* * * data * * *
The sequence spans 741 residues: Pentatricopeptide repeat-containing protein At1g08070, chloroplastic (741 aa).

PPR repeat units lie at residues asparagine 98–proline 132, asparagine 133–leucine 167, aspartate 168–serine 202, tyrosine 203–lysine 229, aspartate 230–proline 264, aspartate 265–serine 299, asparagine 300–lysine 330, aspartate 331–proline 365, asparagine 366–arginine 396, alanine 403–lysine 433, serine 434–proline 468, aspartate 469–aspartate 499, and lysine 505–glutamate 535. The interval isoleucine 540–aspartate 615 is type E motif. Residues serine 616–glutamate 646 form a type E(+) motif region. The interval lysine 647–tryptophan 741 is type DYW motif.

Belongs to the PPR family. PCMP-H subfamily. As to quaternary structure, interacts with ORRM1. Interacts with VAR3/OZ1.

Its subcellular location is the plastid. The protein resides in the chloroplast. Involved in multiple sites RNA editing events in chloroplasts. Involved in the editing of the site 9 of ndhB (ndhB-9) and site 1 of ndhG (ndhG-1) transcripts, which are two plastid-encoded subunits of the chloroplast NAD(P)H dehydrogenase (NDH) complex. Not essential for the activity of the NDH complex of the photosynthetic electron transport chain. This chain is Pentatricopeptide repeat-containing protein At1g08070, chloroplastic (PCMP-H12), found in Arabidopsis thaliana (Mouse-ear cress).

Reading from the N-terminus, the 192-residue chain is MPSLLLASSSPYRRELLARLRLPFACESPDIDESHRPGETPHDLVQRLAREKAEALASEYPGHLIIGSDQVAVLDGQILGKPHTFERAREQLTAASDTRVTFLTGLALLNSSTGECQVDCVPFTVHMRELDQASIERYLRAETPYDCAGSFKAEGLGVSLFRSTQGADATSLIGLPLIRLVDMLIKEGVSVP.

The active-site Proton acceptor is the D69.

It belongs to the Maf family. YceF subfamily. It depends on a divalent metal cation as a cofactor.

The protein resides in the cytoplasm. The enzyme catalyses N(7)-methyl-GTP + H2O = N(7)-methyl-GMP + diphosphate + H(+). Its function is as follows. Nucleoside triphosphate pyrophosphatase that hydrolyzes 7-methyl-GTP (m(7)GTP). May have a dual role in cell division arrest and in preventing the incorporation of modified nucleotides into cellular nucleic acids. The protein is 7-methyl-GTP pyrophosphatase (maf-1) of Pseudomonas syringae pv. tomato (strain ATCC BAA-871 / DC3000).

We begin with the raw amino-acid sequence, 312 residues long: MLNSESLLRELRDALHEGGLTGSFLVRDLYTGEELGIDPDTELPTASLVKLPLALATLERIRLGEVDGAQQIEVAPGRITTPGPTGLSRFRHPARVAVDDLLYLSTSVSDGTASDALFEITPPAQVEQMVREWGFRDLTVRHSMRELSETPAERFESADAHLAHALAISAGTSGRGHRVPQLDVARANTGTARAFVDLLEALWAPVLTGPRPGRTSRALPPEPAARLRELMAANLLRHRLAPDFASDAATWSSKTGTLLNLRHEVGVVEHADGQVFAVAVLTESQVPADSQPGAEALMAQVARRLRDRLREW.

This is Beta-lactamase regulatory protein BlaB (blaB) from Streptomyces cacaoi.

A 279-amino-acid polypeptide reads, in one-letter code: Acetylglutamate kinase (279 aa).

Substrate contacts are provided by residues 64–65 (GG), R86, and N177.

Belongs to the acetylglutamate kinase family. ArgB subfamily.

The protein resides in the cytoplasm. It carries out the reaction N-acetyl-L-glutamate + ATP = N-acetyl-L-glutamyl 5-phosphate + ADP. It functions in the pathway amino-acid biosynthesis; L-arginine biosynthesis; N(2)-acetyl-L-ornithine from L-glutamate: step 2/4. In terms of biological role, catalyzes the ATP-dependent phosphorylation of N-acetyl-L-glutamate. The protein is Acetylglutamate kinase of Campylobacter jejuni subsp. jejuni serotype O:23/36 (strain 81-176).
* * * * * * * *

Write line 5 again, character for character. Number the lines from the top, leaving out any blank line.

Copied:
Reading from the N-terminus, the 192-residue chain is MPSLLLASSSPYRRELLARLRLPFACESPDIDESHRPGETPHDLVQRLAREKAEALASEYPGHLIIGSDQVAVLDGQILGKPHTFERAREQLTAASDTRVTFLTGLALLNSSTGECQVDCVPFTVHMRELDQASIERYLRAETPYDCAGSFKAEGLGVSLFRSTQGADATSLIGLPLIRLVDMLIKEGVSVP.